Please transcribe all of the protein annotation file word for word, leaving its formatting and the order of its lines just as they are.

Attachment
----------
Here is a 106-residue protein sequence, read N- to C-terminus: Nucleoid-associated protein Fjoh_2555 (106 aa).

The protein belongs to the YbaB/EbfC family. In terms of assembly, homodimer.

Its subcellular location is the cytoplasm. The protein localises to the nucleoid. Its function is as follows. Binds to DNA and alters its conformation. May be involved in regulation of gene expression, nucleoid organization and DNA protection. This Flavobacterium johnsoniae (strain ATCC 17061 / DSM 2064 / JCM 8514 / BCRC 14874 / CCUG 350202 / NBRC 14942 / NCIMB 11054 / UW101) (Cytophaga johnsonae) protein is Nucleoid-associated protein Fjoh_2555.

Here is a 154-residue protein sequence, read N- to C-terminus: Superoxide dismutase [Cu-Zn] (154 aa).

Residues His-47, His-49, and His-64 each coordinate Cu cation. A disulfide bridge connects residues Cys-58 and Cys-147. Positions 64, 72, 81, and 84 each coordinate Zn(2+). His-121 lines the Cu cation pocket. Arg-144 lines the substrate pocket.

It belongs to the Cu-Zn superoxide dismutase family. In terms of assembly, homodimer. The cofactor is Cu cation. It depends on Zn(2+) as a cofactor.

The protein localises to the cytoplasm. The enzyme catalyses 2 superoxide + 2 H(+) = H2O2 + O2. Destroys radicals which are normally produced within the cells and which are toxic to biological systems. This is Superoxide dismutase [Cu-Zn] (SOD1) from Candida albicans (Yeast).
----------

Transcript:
Here is a 106-residue protein sequence, read N- to C-terminus: Nucleoid-associated protein Fjoh_2555 (106 aa).

The protein belongs to the YbaB/EbfC family. In terms of assembly, homodimer.

Its subcellular location is the cytoplasm. The protein localises to the nucleoid. Its function is as follows. Binds to DNA and alters its conformation. May be involved in regulation of gene expression, nucleoid organization and DNA protection. This Flavobacterium johnsoniae (strain ATCC 17061 / DSM 2064 / JCM 8514 / BCRC 14874 / CCUG 350202 / NBRC 14942 / NCIMB 11054 / UW101) (Cytophaga johnsonae) protein is Nucleoid-associated protein Fjoh_2555.

Here is a 154-residue protein sequence, read N- to C-terminus: Superoxide dismutase [Cu-Zn] (154 aa).

Residues His-47, His-49, and His-64 each coordinate Cu cation. A disulfide bridge connects residues Cys-58 and Cys-147. Positions 64, 72, 81, and 84 each coordinate Zn(2+). His-121 lines the Cu cation pocket. Arg-144 lines the substrate pocket.

It belongs to the Cu-Zn superoxide dismutase family. In terms of assembly, homodimer. The cofactor is Cu cation. It depends on Zn(2+) as a cofactor.

The protein localises to the cytoplasm. The enzyme catalyses 2 superoxide + 2 H(+) = H2O2 + O2. Destroys radicals which are normally produced within the cells and which are toxic to biological systems. This is Superoxide dismutase [Cu-Zn] (SOD1) from Candida albicans (Yeast).